On the eve of Sunday's Academy Awards presentation, former George W. Bush CIA Director Michael Hayden has made a strong statement about the hunt for Osama bin Laden film "Zero Dark Thirty."
In an interview to be aired on CNN's Fareed Zakaria GPS Sunday, Hayden said, "If you look at the movie, it was artistically true, not factually true. Artistically, it portrayed the CIA interrogation program, but factually it was overwrought and inaccurate" (video follows with transcript and commentary):
Outgoing Defense Secretary Leon Panetta made news last Sunday when he once again claimed that enhanced interrogation techniques aka torture led to the United States assassinating Osama bin Laden.
During his confirmation hearing Thursday, CIA Director nominee John Brennan appeared to dodge a question from Senate Intelligence Committee Vice Chairman Saxby Chambliss (R-Ga.) about this claiming he didn’t have enough information to comment on whether Panetta was right or wrong.
With this afternoon's Senate confirmation hearings for CIA director nominee John Brennan in view, the February 7 broadcast of Now with Alex Wagner devoted significant attention to the Obama administration's use of armed drones and the recently-leaked DOJ White Paper defending the legitimacy of drone strikes that explicitly targeted American civilians overseas.
For her part, host Alex Wagner failed to mention Anwar al-Awlaki’s activities as a terrorist operative affiliated with al-Qaeda. The Now host merely tagged al-Awlaki as an American-born cleric, even though he served as a talent recruiter within the organization and inspired Fort Hood shooter Nidal Hassan. Al-Awlaki also had contact with Umar Farouk Abdulmutallab, the terrorist who attempted to blow up a passenger airliner on Christmas Day of 2009. None of that was mentioned on the show.
News that the New York Times and Washington Post kept secret until recently the secret U.S. drone base in Saudi Arabia is once again raising questions on the paper's politicized double standards on keeping state secrets related to the war on terror.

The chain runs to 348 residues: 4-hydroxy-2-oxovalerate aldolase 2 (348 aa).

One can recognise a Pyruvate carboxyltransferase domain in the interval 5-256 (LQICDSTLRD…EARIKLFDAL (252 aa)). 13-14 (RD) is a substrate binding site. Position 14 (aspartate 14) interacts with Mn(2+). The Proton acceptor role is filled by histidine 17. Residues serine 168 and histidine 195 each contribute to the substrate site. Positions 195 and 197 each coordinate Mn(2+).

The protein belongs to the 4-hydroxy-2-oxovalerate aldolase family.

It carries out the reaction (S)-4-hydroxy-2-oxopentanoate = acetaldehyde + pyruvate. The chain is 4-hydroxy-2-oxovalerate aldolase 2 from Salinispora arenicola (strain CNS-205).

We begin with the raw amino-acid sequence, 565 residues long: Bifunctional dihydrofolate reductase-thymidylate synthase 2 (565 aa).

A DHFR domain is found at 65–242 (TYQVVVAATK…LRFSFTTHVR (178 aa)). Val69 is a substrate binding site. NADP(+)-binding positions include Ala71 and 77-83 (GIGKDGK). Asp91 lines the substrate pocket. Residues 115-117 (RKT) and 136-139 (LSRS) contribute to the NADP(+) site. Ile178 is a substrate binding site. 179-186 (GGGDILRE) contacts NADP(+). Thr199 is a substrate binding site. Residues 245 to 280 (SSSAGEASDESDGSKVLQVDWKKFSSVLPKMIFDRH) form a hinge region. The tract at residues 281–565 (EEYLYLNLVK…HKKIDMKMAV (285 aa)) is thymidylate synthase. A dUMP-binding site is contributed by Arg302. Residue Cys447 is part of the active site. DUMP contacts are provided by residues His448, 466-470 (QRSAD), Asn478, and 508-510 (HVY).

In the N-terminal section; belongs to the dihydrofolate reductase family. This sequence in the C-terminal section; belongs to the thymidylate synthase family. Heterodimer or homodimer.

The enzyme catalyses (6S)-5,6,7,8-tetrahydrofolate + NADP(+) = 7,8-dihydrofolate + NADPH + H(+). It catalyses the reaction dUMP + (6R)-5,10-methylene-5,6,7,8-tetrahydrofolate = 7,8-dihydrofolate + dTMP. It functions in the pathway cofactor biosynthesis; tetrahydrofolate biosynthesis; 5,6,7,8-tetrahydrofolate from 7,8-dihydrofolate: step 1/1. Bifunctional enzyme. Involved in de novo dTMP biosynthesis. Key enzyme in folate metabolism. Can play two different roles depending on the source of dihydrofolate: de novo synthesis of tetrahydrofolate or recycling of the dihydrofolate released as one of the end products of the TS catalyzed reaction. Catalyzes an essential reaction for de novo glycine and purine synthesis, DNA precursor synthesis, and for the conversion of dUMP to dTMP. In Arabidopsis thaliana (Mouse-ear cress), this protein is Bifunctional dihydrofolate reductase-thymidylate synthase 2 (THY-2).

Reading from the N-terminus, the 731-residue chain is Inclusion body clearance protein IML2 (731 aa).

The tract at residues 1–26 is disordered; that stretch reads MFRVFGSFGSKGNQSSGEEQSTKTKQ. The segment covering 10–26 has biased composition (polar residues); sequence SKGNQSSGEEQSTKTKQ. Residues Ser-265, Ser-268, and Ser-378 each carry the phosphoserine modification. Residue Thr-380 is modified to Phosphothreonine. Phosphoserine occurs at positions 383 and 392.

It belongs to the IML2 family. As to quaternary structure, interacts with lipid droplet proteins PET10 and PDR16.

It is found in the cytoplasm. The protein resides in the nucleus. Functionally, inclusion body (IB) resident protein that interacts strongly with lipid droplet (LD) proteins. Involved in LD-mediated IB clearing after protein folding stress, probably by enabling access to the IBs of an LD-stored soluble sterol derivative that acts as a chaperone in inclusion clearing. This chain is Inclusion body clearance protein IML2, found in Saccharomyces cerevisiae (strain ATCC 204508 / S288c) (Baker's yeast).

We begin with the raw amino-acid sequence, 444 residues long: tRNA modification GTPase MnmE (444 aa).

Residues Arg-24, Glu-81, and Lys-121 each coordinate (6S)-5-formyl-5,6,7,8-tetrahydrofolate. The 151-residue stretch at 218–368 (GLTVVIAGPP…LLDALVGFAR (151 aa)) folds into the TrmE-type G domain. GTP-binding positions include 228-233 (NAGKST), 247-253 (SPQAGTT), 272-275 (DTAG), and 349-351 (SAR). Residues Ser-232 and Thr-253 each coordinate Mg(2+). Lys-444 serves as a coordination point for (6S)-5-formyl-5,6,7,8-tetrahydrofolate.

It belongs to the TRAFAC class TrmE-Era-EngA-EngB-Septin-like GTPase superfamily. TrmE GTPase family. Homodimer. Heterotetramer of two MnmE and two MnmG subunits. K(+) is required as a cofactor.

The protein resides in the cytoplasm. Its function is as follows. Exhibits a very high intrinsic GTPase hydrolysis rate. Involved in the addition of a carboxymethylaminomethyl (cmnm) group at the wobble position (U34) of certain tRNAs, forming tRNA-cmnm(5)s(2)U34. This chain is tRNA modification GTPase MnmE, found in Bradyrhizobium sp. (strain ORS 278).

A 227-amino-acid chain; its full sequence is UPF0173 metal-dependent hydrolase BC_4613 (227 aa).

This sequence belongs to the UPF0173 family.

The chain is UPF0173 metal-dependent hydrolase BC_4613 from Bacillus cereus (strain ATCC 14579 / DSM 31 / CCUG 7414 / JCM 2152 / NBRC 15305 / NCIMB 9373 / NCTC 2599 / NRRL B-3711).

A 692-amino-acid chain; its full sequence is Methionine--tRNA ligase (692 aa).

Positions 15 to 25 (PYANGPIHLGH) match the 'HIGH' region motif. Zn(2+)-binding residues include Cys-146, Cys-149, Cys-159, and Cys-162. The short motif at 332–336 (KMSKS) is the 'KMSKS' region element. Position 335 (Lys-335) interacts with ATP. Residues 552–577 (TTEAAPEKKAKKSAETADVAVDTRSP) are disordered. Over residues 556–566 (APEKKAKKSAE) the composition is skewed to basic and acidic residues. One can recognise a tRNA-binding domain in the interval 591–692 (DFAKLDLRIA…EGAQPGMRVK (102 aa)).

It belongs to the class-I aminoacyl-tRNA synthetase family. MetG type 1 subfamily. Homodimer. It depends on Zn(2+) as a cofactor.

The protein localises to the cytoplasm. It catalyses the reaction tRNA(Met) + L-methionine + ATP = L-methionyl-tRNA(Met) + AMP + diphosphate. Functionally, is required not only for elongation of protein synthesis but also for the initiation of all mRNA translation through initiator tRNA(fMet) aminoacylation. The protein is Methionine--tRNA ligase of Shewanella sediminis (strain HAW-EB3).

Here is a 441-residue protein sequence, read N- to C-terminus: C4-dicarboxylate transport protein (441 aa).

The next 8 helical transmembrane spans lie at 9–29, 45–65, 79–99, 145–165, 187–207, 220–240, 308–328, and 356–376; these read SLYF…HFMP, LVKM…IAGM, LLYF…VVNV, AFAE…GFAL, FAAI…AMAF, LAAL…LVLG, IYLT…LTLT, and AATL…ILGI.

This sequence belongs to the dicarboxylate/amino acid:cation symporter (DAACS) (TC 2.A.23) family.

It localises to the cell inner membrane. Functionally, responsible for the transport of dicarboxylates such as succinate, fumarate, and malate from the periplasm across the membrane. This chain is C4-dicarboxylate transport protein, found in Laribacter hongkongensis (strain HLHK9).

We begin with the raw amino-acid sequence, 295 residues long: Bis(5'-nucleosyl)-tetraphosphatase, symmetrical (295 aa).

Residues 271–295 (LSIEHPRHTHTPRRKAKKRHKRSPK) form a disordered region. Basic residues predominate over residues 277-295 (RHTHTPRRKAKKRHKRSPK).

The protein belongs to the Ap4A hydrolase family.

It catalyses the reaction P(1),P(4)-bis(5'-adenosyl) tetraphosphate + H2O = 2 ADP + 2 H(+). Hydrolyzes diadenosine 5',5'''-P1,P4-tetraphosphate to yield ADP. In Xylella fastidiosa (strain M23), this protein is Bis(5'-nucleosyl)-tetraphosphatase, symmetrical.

Contrast the deference paid to the Obama administration's request for secrecy, going along with the national security arguments advanced by Obama (until Wednesday's expose of White House counterterrorism adviser John Brennan, Obama's choice to head the CIA) with how the paper routinely leaked secrets during the Bush administration that may have hurt anti-terrorist programs. Here are just some of the national security low-lights and double standards Times Watch has documented at the Times over the years.
In the wake of the leaked Department of Justice memo detailing the legality of targeted killings by drones on American citizens, the PBS NewsHour found it fitting to have the ACLU defend its position in why these strikes are troubling, and why American-born al-Qaeda leader Anwar al-Awlaki should’ve been kept alive to plan acts of terror against the United States.
Of course, this is maddening to the progressive wing of the Democratic Party. Liberal publications, like The Nation, detail the dark future of drone warfare, and some anti-drone journalists, like Conor Fierdorsdorff of The Atlantic, have compared Obama to Bush. However, even with the media either criticizing, or ignoring, this development, last night’s broadcast of the PBS NewsHour didn’t take into account the hypocrisy of liberals who were on the warpath a few years prior after release of Bush memos related to enhanced interrogation techniques.
It's been nothing less than astonishing watching the media cover for Monday's leaked Department of Justice memo making the legal case for drone attacks against Americans.
Exposing the hypocrisy of this Wednesday was one of Fox News's liberal contributors Kirsten Powers who said of her colleagues on the left, "They're clearly hypocrites. They clearly don't really care about human rights. They only care if it helps them politically" (video follows with transcript and commentary):